20 February 2009

If your blog died today...

"If your blog died today, what would it be remembered for?" asks ProBlogger Darren Rowse.

I realized that since obits are part of what we geneabloggers deal with, this might be an excellent exercise. I haven't written these yet for Tracing the Tribe, but perhaps this would make for an interesting Carnival of Genealogy.

Jasia, what do you think of scheduling this? It sounds like a good motivational activity for our community. footnoteMaven, can you do a badge for this one?

Darren posted a two-part exercise that should take about 30 minutes. Others might think obits are morbid, but geneabloggers are used to handling those sort of records and it shouldn't make us too squirmy.

1. Write an obituary for your blog 10 years in the future

Project yourself forward 10 years, imagine that at that point you decide to end your blog having achieved everything that you want to achieve with it and write a short obituary about your blog as you’d like other people to have seen it to that point.

Keep in mind that your blog has been as successful as it can be and you’re ending it at the peak of its game.

- What do you want people to say about your blog?
- How do you hope it will have been perceived?
- What will people miss about it the most?
- What ground has it broken?
- What has it achieved?
- How has it helped people?

Take 10 minutes to write this obituary and dare to dream big.

2. Write an obituary for your blog as it stands today

OK - back to the present. Let's just say that you blog ended today. Perhaps it was hacked, perhaps you just decided to delete it or perhaps your server died and you didn’t have a backup - the reason doesn’t matter - the exercise remains the same.

- Write an obituary for your blog as you think others see it now.
- What would they say about it?
- What would people miss about it?
- What has it achieved?
- How has it fulfilled a need or service in people’s lives.
- What ground has it broken?


Bloggers, writes Darren, should compare the two obits (future and present) and ask themselves if they are moving in the right direction and then make some plans to move from the "present reality to the future dream."

There are numerous comments, and in scanning them, I came across Digital Family Trunk by Rob in New Zealand. If Rob's blog isn't on your reading list, it should be. Each of his posts poses numerous questions that genealogists and family historians should be asking themselves.

Others posed questions related to the Problogger item: If a genealogy blogger met his or her demise, who would let readers know? If the blogger goes, who will blog the information? And, what would happen to our collective accounts on Twitter, Facebook and other sites?

Finally, will all the work we have done on our respective blogs be part of our own memorials?

7 comments:

  1. Well if this isn't a thought provoking blog post I don't know what is.

    I think it would make a wonderful COG topic! The only COG edition that doesn't have a topic assigned to it for 2009 is the October 1st one. I'll be happy to put this topic on it. Would you like to be the hostess for that edition? I'm not meaning to put you on the spot, I just want to give you first dibs since it was your idea.

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  2. One example we have is that of my friend, Ken Aitken whose Genealogy Education blog is still available online at http://genealogyeducation.wordpress.com.

    Ken had time to prepare for his demise and his son did the honors with Ken's obituary as the current post.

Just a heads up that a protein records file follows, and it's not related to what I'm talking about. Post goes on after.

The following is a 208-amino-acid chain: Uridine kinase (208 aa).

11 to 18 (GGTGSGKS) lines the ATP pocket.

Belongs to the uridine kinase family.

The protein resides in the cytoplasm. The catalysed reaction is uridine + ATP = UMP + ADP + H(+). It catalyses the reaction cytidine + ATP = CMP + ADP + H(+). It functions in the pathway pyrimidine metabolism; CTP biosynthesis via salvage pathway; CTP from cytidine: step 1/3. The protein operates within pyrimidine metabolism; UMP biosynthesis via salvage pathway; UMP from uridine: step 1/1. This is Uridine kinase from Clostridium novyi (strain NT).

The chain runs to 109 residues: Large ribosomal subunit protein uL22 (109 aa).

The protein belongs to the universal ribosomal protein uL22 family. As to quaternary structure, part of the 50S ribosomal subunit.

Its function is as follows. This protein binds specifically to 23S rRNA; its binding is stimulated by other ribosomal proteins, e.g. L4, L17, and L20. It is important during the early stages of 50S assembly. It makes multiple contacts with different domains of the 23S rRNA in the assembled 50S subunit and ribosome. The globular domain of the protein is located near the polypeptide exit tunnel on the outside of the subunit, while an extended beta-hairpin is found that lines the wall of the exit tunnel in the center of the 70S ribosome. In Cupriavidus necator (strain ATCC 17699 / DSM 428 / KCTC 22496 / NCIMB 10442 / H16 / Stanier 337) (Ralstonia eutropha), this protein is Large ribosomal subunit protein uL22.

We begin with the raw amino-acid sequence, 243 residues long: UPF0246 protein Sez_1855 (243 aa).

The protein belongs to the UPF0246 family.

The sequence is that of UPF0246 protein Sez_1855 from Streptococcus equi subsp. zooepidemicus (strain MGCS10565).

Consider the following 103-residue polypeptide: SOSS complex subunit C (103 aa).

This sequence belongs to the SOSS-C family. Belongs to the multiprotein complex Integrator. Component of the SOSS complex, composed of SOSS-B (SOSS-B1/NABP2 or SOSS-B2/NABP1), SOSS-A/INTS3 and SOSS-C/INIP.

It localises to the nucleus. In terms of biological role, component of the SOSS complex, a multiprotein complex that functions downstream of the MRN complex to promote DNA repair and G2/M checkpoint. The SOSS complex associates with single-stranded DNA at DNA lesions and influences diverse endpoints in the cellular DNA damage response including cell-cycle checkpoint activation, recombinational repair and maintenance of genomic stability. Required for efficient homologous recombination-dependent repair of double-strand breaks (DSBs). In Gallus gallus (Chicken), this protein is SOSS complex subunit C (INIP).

I won't write the obituary for Genea-Musings yet...I'll wait for the Carnival if we have one.

    Interesting questions -- thanks!

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  3. The October 1 Carnival of Genealogy will focus on Blog Obituaries. Thanks to Jasia for the suggestion. Geneabloggers now have lots of time to get their entries ready for this one. Watch for more information.

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  4. Randy, thank you for reminding us of Ken Aitken. It was one of the first geneablogs I discovered.

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  5. Schelly:

    I can do a poster for anything!

    Ken was so kind to me when I first started and was afraid to comment. I used to email him and he eased me into comments. A lovely man.

    A Blog Obituary it is!

    -fM

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  6. Thankyou for the recommendation.
    Darren asks "what would you like your blog to be remembered for?" I'm more worried about "Will there be any trace of your blog?" I have a fairly successful blog (http://www.itskeptic.org) which now represents over a thousand hours' work and I have just compiled the best of it (so far) into a 450 page book (not including comments). That's quite a body of work.
    When my son's kids ask him "what did Grand-dad do?" he'll have the book to show. But that doesn't really reflect the blog, just my ideas.
    And I have a dozen other sites not in books...
    Then there are all our family photos which now only exist digitally...
    What trace will I leave?

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  7. Well, we certainly do not all have the opportunity to write our own obits!

    Schelly, I also thank you for mentioning Ken Aitken. He was my instructor in two courses through the National Institute for Genealogical Studies, and I had the opportunity to have two telephone conferences with him as part of the coursework. He was a genuinely concerned and helpful person. I discovered his blog not long before he became ill, and I participated to a limited extent. The posts and discussions were extremely helpful.

    So now I suppose I should start working on my obituary.

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